High altitude areas in the Alps are characterised by the permafrost environment, which reacts sensitively to climate change. During the last decades several studies on alpine permafrost-related hazards have been performed, but few studies have focused on the geochemical content of the water that drains permafrost areas or outflow from rock glaciers (Williams et al., 2006; Thies et al., 2007; Krainer et al., 2011). Rock glaciers have physical and chemical influences on interflowing waters and their discharge can be highly enriched in solutes. For example, unexpected high nickel and manganese concentrations exceeding the EU limits for drinking water have been recently reported in some studies investigating rock glacier discharges (Ilyashuk et al., 2014). The present study aims to evaluate rock glacier solute fluxes into a high altitude lake in the Italian NW-Alps (Col d’Olen LTER site, Aosta Valley) in order to understand the impact of climate parameters on alpine permafrost, in particular the effects of permafrost ice melt on the water quality of mountain headwaters. This objective has been achieved through an integrated-multidisciplinary research programme involving climate analysis, rock glacier ground surface temperature investigation, water physiochemical and microbiological analyses. Nine automatic and three manned weather stations located in the surrounding areas of the rock glacier (radius: 12 km) have been used to study the relationships between climatic parameters and permafrost dynamics. Moreover, meteorological data have been collected by installing portable instruments in situ, integrated in a Mini Automatic Weather Station. To investigate the correlations between physiochemical features of water and the thermal state of the rock glacier surface, the ground temperature monitoring has been conducted. Temperature dataloggers have been buried 5/10 cm into the ground, regularly distributed on the rockglacier surface and in few surrounding sites. Total Station was used to achieve position for each datalogger and differential GNSS was used to acquire global geographic coordinates with centimetric precision in order to accurately interpolate ground temperature data grid. Water quality monitoring was conducted using a multiparameter spectrometer probe. In particular, NO3-Neq, DOCeq, TOCeq and turbidity were analysed, and UV-visible absorbance spectra (220-720 nm) were recorded every three hours during summer and early autumn seasons. Water sampling in the rock glacier lake (and related inflows) was conducted on weekly basis starting with the initiation of snow melt runoff until freeze-up in the early autumn. Moreover, the ablation water of the Indren Glacier (located in the study area) has been analysed in order to use it as reference data. Water samples have been analysed for anions, cations, trace elements, nutrient content (TOC, DOC, TDP, DOP, TDN, DON), EC (Electrical Conductivity), Eh (redox potential) and pH. Finally, in order to assess microbial diversity and abundance of communities, functionally related to ecosystem nutrient dynamics, diversity and abundance of microbial communities were analysed. The fine material in the permafrost feature has been characterised through the determination of Ntot, Corg, N forms and heavy metals.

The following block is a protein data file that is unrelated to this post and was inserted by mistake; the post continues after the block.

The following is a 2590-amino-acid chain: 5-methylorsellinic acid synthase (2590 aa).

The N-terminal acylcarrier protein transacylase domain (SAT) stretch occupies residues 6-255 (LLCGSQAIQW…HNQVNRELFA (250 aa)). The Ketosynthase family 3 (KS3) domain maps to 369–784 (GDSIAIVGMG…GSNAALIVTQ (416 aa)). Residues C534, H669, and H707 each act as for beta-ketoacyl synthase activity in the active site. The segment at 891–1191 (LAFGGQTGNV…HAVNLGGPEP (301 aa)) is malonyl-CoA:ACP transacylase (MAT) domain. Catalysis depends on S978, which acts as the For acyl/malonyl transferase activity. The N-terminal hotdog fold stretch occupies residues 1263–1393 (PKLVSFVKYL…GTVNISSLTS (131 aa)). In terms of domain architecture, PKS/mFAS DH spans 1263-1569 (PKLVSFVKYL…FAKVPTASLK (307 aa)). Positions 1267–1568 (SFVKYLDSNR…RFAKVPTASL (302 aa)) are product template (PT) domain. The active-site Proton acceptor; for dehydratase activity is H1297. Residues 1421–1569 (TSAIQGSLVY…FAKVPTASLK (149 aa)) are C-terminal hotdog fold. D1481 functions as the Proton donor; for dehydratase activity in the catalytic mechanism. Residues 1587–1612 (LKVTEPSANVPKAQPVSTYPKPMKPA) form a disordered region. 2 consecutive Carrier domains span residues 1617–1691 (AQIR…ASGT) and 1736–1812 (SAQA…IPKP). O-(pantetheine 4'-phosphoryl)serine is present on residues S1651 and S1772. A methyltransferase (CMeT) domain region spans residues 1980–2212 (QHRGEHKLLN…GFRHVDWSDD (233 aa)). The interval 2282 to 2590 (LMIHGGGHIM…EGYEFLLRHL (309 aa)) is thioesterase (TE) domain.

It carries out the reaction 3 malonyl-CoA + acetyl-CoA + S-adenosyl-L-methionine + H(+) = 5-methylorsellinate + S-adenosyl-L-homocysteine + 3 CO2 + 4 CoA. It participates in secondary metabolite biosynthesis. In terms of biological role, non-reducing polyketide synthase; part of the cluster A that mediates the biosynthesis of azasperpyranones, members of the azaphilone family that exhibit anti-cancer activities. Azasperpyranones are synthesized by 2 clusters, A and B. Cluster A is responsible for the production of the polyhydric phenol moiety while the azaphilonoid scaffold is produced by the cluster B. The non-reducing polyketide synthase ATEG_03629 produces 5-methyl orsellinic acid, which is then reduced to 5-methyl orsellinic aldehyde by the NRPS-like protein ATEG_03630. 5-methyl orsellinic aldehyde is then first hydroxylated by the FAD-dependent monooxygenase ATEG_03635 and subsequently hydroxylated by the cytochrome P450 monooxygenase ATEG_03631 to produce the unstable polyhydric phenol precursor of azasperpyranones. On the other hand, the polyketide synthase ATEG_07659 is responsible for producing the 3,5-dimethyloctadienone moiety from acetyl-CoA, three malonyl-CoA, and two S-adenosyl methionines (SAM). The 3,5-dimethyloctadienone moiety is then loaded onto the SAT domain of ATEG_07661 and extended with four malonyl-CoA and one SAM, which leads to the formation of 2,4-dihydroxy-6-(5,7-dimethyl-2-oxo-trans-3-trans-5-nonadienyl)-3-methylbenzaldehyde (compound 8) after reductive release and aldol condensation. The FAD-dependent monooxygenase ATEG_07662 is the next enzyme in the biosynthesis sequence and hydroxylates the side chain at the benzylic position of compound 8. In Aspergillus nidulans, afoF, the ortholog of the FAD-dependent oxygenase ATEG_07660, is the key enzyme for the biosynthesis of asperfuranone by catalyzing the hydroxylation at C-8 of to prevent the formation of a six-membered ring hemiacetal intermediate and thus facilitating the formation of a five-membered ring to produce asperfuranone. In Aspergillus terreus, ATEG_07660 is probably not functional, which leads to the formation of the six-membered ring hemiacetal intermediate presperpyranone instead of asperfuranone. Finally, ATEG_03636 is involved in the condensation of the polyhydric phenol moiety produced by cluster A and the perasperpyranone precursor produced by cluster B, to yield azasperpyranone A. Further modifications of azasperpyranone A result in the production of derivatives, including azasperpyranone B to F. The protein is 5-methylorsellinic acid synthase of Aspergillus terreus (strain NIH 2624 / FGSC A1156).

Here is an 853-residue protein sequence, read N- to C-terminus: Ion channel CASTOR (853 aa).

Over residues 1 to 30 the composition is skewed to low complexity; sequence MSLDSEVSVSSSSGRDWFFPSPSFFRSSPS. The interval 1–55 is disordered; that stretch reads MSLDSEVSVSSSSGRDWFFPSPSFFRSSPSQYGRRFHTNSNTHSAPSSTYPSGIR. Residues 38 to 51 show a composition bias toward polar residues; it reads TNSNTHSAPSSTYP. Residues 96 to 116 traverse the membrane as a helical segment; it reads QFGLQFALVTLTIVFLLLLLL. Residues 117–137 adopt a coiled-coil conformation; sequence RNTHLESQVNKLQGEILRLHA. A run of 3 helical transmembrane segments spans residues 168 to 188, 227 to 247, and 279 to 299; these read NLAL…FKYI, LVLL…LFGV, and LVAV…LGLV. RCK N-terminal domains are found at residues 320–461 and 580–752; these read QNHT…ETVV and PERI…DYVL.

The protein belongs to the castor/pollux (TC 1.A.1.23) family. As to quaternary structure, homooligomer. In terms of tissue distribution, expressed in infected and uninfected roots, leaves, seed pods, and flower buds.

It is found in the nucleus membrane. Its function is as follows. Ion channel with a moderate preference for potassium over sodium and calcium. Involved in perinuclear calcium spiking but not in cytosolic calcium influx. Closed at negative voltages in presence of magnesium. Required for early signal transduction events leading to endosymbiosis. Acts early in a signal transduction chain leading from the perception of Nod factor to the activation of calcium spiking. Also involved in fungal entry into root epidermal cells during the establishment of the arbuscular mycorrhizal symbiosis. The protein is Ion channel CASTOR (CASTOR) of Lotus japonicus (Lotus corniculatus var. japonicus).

European Geosciences Union (EGU) general assembly
Vienna
12/04/2015 - 17/04/2015
Geophysical Research Abstracts
European Geophysical Society
17
13744
13744
http://www.egu2015.eu/
http://www.geophysical-research-abstracts.net/
Marco Giardino; Nicola Colombo; Simona Fratianni; Diego Guenzi; Fiorella Acquaotta; Luigi Perotti; Michele Freppaz; Danilo Godone; Daniel Said Pullicino; Maria Martin; Davide Viglietti; Roberta Gorra; Ilaria Mania; Gaetano Viviano; Franco Salerno; Raffaella Balestrini
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Utilizza questo identificativo per citare o creare un link a questo documento: http://hdl.handle.net/2318/1520435